Of course, the more expensive regional banks lack the regulatory and political targets the biggest banks have on their backs and also have a much smaller burden from mortgage repurchase demands than Bank of America.
"Despite the significant appreciation, we believe regional bank stocks remain reasonably valued considering their long term earnings power and we believe that better-than-expected fundamentals should continue to drive the revaluation of the sector," Scinicariello wrote.
According to Scinicariello, four mid-cap "quality" regional banks stand out with "attractive relative valuation" relative to peer medians. All of them have "buy" ratings from UBS. Here they are, ranked by ascending upside potential to the analyst's price targets:
Shares of FirstMerit of Akron, Ohio, closed at $16.50 Tuesday, returning 18 percent this year, following a 2 percent decline during 2012. The shares trade for 1.6 times tangible book value, according to Thomson Reuters Bank Insight, and for 11.7 times the consensus 2014 EPS estimate of $1.41. The consensus 2013 EPS estimate is $1.25.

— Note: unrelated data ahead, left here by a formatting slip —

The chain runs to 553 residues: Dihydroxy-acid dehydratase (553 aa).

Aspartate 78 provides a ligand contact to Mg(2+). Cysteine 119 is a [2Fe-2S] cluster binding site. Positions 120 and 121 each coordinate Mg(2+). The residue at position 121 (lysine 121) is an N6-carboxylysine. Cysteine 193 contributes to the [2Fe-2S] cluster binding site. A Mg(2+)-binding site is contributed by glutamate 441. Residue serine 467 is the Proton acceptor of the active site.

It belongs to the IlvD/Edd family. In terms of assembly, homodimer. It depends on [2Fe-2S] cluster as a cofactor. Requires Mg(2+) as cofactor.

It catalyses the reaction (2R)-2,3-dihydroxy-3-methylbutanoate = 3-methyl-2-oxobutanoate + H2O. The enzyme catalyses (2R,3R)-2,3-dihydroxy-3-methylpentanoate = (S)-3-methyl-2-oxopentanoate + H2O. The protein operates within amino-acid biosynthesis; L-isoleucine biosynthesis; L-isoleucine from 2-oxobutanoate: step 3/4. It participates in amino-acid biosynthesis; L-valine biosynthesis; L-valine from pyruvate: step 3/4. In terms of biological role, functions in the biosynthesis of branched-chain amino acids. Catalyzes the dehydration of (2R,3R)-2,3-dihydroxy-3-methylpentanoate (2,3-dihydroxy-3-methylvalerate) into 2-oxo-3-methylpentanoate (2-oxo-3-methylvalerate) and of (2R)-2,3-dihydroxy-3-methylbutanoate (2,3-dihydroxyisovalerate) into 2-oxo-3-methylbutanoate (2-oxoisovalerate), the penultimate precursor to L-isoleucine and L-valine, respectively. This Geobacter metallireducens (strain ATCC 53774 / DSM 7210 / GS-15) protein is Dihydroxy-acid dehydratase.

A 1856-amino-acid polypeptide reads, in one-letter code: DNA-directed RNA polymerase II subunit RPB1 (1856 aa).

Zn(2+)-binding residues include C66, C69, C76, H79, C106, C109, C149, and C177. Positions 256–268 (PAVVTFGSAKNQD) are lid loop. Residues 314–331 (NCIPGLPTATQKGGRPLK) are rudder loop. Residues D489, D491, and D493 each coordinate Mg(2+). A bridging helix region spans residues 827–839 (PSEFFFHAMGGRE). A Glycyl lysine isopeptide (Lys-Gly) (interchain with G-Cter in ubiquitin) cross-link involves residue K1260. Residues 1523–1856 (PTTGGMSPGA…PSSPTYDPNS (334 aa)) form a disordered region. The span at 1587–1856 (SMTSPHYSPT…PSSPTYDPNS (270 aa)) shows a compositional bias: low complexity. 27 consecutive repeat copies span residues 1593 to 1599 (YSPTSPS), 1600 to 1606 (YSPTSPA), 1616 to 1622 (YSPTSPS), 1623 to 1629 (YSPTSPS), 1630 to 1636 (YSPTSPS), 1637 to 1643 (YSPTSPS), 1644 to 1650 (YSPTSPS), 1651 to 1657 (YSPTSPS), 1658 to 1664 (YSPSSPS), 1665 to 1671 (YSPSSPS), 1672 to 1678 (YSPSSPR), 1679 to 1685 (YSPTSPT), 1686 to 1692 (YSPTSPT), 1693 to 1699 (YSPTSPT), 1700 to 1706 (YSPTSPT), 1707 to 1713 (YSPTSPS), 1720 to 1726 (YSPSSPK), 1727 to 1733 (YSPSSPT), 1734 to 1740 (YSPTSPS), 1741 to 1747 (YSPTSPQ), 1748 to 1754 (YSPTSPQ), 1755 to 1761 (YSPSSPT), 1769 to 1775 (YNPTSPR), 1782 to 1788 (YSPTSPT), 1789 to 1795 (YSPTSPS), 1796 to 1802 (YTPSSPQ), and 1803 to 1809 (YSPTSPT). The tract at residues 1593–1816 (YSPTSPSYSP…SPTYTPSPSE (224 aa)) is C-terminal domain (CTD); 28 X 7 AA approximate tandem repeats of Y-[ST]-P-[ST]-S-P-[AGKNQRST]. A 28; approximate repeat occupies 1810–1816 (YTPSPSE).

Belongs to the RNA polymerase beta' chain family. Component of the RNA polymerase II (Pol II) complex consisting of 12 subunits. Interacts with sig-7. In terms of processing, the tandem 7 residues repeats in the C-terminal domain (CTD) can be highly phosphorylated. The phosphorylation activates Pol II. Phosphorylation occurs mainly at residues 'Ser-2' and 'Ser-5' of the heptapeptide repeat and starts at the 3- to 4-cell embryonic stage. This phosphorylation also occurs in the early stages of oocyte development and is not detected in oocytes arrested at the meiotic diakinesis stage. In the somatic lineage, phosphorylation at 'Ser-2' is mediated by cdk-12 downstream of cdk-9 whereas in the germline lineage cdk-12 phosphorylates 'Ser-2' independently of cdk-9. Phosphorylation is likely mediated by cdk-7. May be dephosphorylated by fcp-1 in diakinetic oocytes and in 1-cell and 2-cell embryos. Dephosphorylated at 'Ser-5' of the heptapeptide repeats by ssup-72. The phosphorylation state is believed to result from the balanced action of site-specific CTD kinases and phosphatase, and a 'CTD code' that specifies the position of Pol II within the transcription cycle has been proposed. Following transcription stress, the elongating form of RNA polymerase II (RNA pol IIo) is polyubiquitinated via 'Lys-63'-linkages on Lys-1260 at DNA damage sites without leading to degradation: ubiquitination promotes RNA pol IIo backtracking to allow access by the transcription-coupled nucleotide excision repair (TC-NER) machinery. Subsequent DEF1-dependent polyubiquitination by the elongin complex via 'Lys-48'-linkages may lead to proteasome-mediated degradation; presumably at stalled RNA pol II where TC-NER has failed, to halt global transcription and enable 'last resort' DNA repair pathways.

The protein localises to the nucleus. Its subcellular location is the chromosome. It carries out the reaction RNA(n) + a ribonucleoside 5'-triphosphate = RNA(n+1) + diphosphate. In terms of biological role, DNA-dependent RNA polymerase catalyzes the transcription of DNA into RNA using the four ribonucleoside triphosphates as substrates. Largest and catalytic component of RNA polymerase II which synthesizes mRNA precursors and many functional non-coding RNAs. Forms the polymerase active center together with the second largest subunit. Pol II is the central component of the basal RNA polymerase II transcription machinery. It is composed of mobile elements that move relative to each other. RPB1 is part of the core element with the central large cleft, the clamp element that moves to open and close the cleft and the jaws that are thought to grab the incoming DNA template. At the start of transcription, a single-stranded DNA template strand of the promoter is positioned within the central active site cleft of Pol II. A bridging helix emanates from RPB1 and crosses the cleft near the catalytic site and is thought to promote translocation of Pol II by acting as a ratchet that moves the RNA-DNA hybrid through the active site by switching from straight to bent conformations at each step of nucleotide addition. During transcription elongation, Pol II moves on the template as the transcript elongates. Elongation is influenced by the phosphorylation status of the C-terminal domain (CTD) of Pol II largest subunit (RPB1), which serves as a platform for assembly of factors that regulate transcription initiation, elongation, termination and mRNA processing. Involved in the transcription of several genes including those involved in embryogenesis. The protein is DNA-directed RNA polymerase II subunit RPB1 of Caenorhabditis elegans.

Based on a quarterly payout of 16 cents, the shares have a dividend yield of 3.88 percent.
The company in September agreed to acquire Citizens Republic Bancorp of Flint, Mich., in an all-stock deal valued at $912 million. Citizens Republic has $9.6 billion in total assets and owes $300 million in federal bailout funds received through the Troubled Assets Relief Program, or TARP. FirstMerit plans to purchase Citizens Republic's TARP preferred shares from the U.S. Treasury without itself becoming subject to TARP's restrictions, while also paying the government deferred dividends totaling $48.5 million. The merger is expected to be completed in the second quarter.
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The consensus among analysts is for FirstMerit to report first-quarter earnings of 31 cents a share, declining from 35 cents in the fourth quarter, but increasing from 28 cents in the first quarter of 2012.
Scinicariello on Tuesday raised his price target for FirstMerit's shares to $18.00 from $17.50, saying in his note to investors that "We believe the acquisition of CRBC provides longer-term growth opportunities." Scinicariello maintained his first-quarter EPS estimate of 32 cents and his 2013 EPS estimate of $1.28, but lowered his 2014 EPS estimate to $1.69 from $1.63, because of expected net interest margin compression.